Malaysia’s Week of Anarchy
Posted by Oscar the Grouch on May 10, 2009
When the three Pakatan assemblymen “defected” to Barisan Nasional in February 2009, the Sultan of Perak had two choices at hand: – either to dissolve the state assembly or to hand power to the BN. The Sultan opted for the latter; dismissing Mohd Nizar Jamaluddin, which caused the fall of the Pakatan government in Perak.
Why he did this, no one knows. Some argued that the Sultan was merely exercising his discretion. Others say that he has no right to do so – as the state constitution does not empower the Sultan to dismiss a Menteri Besar. One line of contention says that the Sultan did not agree to dissolution as this would involve a state election, which curtails a lot of cost and expense.
If economic issues are the deriding factors, then the Sultan is resolving the issue at the expense of democracy. There can never be a price tag placed on democracy. Policy reasons – such as time, costs, expense, convenience and even legal technicalities – cannot be used as a trade-off to democracy and justice. That is why we have paid dearly for it. As a trade-off to democracy, we now have a week of anarchy, lawlessness, chaos and disorder.
IMAGINE THIS – Bersih’s representative Wong Chin Huat was arrested for urging the public to wear black as a sign of protest of the Perak state government takeover. Just when is it an offence to protest against something? Protesting was never an offence.
There are many types of protest – there are many ways to protest – and there are many causes to protest. I can protest against violence to whales; against the use of fur coats; or against bank interest. It is not an offence to protest. The only offence is the mode of protest. If I run naked across Dataran Merdeka to protest against the whales – then I should rightly be charged – for indecent exposure.
But Wong Chin Huat’s case is beyond reasoning and logic. Just by telling people to wear black is now an offence? What next? What if I hold a press conference asking people not to eat sharks’ fin during wedding dinners? Am I going to be arrested as well? What about those blokes who asked people to protest against the Zionist regime by not buying goods manufactured by the west? Why were they not arrested?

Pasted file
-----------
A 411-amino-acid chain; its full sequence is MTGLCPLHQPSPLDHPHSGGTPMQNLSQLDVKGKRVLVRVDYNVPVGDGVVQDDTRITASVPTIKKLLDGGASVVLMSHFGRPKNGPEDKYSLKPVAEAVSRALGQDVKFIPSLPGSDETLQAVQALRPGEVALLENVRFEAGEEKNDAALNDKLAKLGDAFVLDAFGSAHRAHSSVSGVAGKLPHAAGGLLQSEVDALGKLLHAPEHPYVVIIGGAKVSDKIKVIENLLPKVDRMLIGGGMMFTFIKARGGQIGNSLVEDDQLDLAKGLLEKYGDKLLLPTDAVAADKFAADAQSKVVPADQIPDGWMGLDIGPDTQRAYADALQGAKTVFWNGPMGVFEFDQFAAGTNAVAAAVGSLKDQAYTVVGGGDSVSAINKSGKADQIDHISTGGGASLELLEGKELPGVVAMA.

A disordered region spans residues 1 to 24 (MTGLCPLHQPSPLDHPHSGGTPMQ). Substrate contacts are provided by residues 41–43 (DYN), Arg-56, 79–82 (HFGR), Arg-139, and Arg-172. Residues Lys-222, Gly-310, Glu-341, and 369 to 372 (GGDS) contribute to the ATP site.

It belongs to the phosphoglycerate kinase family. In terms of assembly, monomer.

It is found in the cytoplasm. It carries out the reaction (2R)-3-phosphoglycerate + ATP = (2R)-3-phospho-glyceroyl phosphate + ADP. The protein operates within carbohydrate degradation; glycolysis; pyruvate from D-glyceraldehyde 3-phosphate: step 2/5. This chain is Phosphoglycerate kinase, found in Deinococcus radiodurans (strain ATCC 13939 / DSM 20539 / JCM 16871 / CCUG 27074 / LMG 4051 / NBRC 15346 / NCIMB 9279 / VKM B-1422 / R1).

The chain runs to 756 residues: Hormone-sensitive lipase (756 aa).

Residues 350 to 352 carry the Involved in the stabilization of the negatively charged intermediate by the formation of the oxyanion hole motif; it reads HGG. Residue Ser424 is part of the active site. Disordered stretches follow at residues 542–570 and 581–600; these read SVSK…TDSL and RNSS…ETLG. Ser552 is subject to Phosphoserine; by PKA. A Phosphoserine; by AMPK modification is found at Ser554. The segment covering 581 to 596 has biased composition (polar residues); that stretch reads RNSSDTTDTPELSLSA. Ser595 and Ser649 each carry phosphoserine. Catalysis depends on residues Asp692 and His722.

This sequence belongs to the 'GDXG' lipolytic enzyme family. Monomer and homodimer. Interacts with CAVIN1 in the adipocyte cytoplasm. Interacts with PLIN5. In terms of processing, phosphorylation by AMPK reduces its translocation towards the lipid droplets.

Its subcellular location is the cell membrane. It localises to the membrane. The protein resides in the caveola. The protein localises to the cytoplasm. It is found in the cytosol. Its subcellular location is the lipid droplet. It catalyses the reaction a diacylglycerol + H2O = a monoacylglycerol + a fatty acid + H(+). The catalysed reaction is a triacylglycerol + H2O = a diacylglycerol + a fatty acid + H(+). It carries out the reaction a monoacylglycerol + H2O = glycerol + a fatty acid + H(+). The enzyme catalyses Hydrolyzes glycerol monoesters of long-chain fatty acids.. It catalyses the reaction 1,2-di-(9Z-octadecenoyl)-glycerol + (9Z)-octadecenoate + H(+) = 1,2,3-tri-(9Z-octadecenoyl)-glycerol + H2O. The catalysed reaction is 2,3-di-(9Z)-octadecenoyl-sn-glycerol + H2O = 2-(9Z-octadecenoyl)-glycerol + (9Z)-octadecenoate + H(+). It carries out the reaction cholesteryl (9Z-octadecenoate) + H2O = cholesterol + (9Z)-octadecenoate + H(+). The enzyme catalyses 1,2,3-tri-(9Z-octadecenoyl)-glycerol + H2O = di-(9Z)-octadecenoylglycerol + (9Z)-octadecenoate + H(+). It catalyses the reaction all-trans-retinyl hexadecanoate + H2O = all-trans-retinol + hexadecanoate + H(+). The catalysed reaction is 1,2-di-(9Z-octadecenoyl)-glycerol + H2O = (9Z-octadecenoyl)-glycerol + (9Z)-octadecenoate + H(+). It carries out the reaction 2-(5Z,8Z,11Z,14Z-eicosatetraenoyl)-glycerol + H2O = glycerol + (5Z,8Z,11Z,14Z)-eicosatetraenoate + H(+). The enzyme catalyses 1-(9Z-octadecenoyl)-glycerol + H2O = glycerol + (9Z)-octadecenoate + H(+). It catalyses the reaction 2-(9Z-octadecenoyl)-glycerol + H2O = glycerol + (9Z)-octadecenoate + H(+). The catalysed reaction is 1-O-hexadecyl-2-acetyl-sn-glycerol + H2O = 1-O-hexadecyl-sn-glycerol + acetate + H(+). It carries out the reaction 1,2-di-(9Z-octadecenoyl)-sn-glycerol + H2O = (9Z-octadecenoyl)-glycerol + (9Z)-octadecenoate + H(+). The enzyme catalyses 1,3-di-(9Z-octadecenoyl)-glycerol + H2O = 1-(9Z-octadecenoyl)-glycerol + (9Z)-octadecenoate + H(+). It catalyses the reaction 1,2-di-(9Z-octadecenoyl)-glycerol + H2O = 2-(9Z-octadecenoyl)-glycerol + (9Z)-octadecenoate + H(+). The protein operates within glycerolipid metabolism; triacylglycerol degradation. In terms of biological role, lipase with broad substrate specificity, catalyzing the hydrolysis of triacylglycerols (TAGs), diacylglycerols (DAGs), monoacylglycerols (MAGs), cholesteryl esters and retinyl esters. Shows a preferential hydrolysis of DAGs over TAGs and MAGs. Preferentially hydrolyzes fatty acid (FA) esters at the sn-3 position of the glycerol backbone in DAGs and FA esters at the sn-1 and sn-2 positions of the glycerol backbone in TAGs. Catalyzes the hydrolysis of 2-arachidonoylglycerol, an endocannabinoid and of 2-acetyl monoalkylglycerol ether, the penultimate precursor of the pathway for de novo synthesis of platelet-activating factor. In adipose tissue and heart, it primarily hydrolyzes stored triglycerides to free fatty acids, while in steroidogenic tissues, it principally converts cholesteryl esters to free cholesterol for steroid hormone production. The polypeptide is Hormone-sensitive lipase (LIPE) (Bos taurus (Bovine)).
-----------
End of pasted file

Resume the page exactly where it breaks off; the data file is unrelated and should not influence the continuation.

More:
AND IMAGINE THIS – persons getting arrested for actually wearing black. Colour coordination is now a criminal offence in Malaysia; and black is definitely not in. In the good old days – not wearing clothes in public is an offence – today wearing clothes is an offence. What next? Can I be arrested if I wear a Save the Whale protest t-shirt? What kind of law is this?
AND IMAGINE THIS – five lawyers from the KL Legal Aid Centre were similarly arrested when they went to the Brickfields Police Station to represent those arrested earlier. On what grounds were the lawyers arrested? Isn’t legal representation central to the rule of law? The Criminal Procedure Code guarantees access to lawyers. One has a constitutional right to legal representation. But no sir, Malaysia is now a state of anarchism. Not only one is denied lawyers, the lawyers are also arrested.
AND IMAGINE THIS – scenes of scuffle and mayhem in the State Legislative Assembly; and the State Speaker being replaced, not by proper means, but by physically and brutishly manhandled and carried away. Is this what we call law and democracy? The BN government has aptly described the incident as jungle law; and I can’t help agreeing to it. What else can you call the power-grab debacle – when all else fails, brute force is all that is required to overthrow the government.
What next? Why not physically throw out a judge when a ruling is not in one’s favour? The law of the jungle prevails anyway. The moment the High Court Judge declares Nizar the lawful Menteri Besar, just shut down the microphone; immediately have a load of unnamed personnel (not court officials) swarms around the judge before carrying him / her away; and replacing with a “friendly” judge to give a decision?
THIS, MY DEAR FRIENDS – is the things that we saw during Malaysia’s week of anarchy. There will be no price tag in substitution of democracy – to do so will cost us dearly – and Malaysia have dearly paid the price for it this week.